20TH CENTURY MATHEMATICS – COHEN
Paul Cohen (19342007) 
Paul Cohen was one of a new generation of American mathematician inspired by the influx of European exiles over the War years. He himself was a second generation Jewish immigrant, but he was dauntingly intelligent and extremely ambitious. By sheer intelligence and force of will, he went on to garner for himself fame, riches and the top mathematical prizes.
He was educated at New York, Brooklyn and the University of Chicago, before working his way up to a professorship at Stanford University. He went on to win the prestigious Fields Medal in mathematics, as well as the National Medal of Science and the Bôcher Memorial Prize in mathematical analysis. His mathematical interests were very broad, ranging from mathematical analysis and differential equations to mathematical logic and number theory.
In the early 1960s, he earnestly applied himself to the first of Hilbert’s 23 list of open problems, Cantor’s continuum hypothesis, whether or not there exists a set of numbers of numbers bigger than the set of all natural (or whole) numbers but smaller than the set of real (or decimal) numbers. Cantor was convinced that the answer was “no” but was not able to prove it satisfactorily, and neither was anyone else who had applied themselves to the problem since.

One of several alternative formulations of the ZermeloFraenkel Axioms and Axiom of Choice 
Some progress had been made since Cantor. Between about 1908 and 1922, Ernst Zermelo and Abraham Fraenkel developed the standard form of axiomatic set theory, which was to become the most common foundation of mathematics, known as the ZermeloFraenkel set theory (ZF, or, as modified by the Axiom of Choice, as ZFC).
Kurt Gödel demonstrated in 1940 that the continuum hypothesis is consistent with ZF, and that the continuum hypothesis cannot be disproved from the standard ZermeloFraenkel set theory, even if the axiom of choice is adopted. Cohen’s task, then, was to show that the continuum hypothesis was independent of ZFC (or not), and specifically to prove the independence of the axiom of choice.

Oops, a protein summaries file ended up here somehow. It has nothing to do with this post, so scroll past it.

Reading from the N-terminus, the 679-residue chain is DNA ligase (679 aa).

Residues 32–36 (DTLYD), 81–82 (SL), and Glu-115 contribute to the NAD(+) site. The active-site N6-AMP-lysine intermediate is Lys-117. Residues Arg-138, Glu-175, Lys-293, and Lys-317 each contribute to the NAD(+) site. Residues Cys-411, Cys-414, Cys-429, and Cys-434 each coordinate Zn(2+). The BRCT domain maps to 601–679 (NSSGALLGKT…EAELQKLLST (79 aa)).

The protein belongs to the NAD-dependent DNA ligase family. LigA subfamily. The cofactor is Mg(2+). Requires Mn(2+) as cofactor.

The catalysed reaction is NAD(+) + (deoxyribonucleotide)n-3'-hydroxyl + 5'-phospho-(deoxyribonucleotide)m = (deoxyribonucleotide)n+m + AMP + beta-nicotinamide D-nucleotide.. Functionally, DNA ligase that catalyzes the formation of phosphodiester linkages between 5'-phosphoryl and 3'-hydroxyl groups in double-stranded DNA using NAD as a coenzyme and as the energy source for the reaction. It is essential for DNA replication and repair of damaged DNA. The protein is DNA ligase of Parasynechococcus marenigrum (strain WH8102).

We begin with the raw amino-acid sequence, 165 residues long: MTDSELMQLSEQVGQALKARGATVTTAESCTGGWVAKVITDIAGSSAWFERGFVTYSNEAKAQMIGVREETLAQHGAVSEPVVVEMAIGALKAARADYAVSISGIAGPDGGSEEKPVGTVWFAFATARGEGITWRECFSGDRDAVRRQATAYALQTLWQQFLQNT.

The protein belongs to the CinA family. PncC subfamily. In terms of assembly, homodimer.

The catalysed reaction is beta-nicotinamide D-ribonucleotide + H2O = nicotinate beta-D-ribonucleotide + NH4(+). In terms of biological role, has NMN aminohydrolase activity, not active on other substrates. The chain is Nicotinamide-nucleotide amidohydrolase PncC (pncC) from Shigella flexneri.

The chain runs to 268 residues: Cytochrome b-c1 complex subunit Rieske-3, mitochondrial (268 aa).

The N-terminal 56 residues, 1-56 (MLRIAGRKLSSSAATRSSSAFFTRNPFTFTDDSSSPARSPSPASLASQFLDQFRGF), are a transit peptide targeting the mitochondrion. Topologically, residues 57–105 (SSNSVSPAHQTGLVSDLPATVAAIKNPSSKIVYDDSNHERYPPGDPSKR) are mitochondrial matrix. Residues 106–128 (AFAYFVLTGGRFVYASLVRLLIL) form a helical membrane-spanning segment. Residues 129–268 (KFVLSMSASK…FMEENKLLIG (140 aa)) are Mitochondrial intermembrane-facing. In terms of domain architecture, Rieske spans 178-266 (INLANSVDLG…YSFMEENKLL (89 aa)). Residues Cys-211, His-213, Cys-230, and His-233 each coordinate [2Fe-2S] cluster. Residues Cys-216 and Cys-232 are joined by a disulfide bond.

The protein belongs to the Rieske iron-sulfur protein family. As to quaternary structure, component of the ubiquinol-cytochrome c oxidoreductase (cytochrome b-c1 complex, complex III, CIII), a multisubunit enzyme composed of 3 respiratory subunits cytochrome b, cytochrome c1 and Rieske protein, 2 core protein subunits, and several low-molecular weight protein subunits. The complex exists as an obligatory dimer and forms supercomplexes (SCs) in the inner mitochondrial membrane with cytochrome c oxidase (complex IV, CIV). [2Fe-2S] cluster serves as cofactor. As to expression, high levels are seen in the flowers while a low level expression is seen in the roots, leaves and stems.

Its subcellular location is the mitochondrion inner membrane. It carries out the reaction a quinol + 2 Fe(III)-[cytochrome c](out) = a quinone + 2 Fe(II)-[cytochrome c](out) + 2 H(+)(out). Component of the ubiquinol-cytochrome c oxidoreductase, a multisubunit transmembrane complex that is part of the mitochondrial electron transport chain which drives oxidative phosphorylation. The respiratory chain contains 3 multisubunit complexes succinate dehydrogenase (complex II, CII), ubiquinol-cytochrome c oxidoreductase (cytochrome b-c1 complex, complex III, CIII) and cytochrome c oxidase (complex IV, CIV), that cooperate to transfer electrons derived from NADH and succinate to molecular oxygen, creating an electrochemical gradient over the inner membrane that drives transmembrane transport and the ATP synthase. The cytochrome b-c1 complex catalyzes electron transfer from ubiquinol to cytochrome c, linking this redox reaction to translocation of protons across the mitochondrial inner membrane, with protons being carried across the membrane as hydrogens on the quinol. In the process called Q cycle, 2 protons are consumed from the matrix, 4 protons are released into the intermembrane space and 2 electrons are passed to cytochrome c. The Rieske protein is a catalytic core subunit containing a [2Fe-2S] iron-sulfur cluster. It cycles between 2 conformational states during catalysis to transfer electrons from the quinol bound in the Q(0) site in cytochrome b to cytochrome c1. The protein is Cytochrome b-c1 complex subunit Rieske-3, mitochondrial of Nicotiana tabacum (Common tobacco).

Cohen’s extraordinary and daring conclusion, arrived at using a new technique he developed himself called “forcing”, was that both answers could be true, i.e. that the continuum hypothesis and the axiom of choice were completely independent from ZF set theory. Thus, there could be two different, internally consistent, mathematics: one where the continuum hypothesis was true (and there was no such set of numbers), and one where the hypothesis was false (and a set of numbers did exist). The proof seemed to be correct, but Cohen’s methods, particularly his new technique of “forcing”, were so new that noone was really quite sure until Gödel finally gave his stamp of approval in 1963.
His findings were as revolutionary as Gödel’s own. Since that time, mathematicians have built up two different mathematical worlds, one in which the continuum hypothesis applies and one in which it does not, and modern mathematical proofs must insert a statement declaring whether or not the result depends on the continuum hypothesis.
Cohen’s paradigmchanging proof brought him fame, riches and mathematical prizes galore, and he became a top professor at Stanford and Princeton. Flushed with success, he decided to tackle the Holy Grail of modern mathematics, Hilbert’s eighth problem, the Riemann hypothesis. However, he ended up spending the last 40 years of his life, until his death in 2007, on the problem, still with no resolution (although his approach has given new hope to others, including his brilliant student, Peter Sarnak).
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